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Tips for Keeping Your Horse's Hooves Healthy

Keep a horse's foundation healthy by providing regular and frequent hoof care. Healthy hooves are vital to your horse's overall health and body condition. Weather, environment, riding terrain, turnout frequency, horseshoes, heredity, and nutrition all affect equine hoof health. Thankfully, there are some simple ways to ease hoof care and help keep your horse sound. Here are some basic tips for keeping hooves healthy.

Clean out hooves

Make sure to clean out hooves before each ride, after you untack him, when you bring him in, and before turnout. Each time you clean your horse's hooves, remove dirt, rocks, grass, manure, and more with a hoof pick. Clear the crevice of the frog and scrape remaining matter off the sole. Finish with a stiff bristle brush. While cleaning the hooves, establish what is normal hoof condition for your horse. Be sure to look for the following conditions when picking out the feet:

  • Thrush - The first clue to this bacterial condition is a foul smell and dark ooze from the cleft of the frog. Use an over-the counter remedy recommended by your farrier or veterinarian and keep your horse's stall clean and dry.
  • Punctures - If a foreign object pierces your horse's sole and falls out, you may be unaware of it until an abscess emerges. If the object remains in place, don't pull it out. Apply wrapping and duct tape or a slip-on horse boot. Then put your horse in his stall and call your veterinarian to advise treatment.
  • Hoof Cracks - Some cracks are superficial; others can worsen, involving sensitive hoof structures. If you notice a crack, describe it to your farrier so he can decide whether it needs immediate attention.
  • Abscess - If your horse's digital pulse feels stronger than usual and/or his foot is warmer than normal, he could have an abscess inside the hoof from a badly placed shoeing nail, a bruise or a puncture. If there's increased heat and a stronger-than-usual digital pulse in both front feet, and he's shifting uncomfortably from foot to foot, call your veterinarian immediately. These are signs of laminitis.

Check for sprung or shifted horse shoes

It is possible for the horse to half pull of or completely remove a shoe by stepping on the shoe with the other foot, pawing at a gate or fence and getting caught, or getting caught up in deep mud.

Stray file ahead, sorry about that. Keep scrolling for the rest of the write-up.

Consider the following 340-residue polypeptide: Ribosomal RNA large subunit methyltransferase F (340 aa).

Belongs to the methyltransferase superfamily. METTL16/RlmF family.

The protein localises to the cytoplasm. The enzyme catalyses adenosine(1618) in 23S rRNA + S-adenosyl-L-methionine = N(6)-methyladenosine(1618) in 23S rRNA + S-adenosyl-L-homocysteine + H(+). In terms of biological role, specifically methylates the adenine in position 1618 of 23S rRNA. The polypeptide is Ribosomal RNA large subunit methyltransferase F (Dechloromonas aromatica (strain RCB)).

When the shoe is pulled away and perhaps bent, it's sprung. If it's moved to one side or the other, it's shifted. In either case, the nails can press on sensitive structures when he places weight on the foot. Inappropriately shod hooves are susceptible to injury from the metal shoe itself or its clinches or nails. When noticing a loose or sprung shoe, the farrier should be called to check on the horse, as the horse can cause injury to itself rather quickly.

Most farriers will teach you how to remove a thrown shoe - which could help save your horse's hooves and your farrier valuable time. Also keep a suitable hoof repair kit on hand for added protection.

Feed for hoof health

It is a good idea to add a hoof supplement to your horse's diet. Most contain vitamins and minerals, such as biotin and zinc, respectively, to help maintain and encourage the growth of proteins and keratin that comprise your horse's hooves. In addition, ask your veterinarian to help tailor your horse's diet to meet her nutritional needs.

Maintain hoof moisture

Your horse's hooves can suffer when the environment fluctuates between wet and dry. Wet weather, dewy pastures, and muddy paddocks can cause hooves to soften. Similarly, dry and hot weather can cause the hoof to crack, break, contract, or grow brittle. Both situations leave hooves susceptible to injury and infection.

Control hoof water loss and absorption by:

  • Cutting back on summer turnout time
  • Applying a hoof toughening preparation before evening turnout
  • Use a deep-penetrating hoof conditioner
  • Avoiding unnecessary baths
  • Shortening your horse's summer shoeing schedule
  • Applying a daily application of Venice turpentine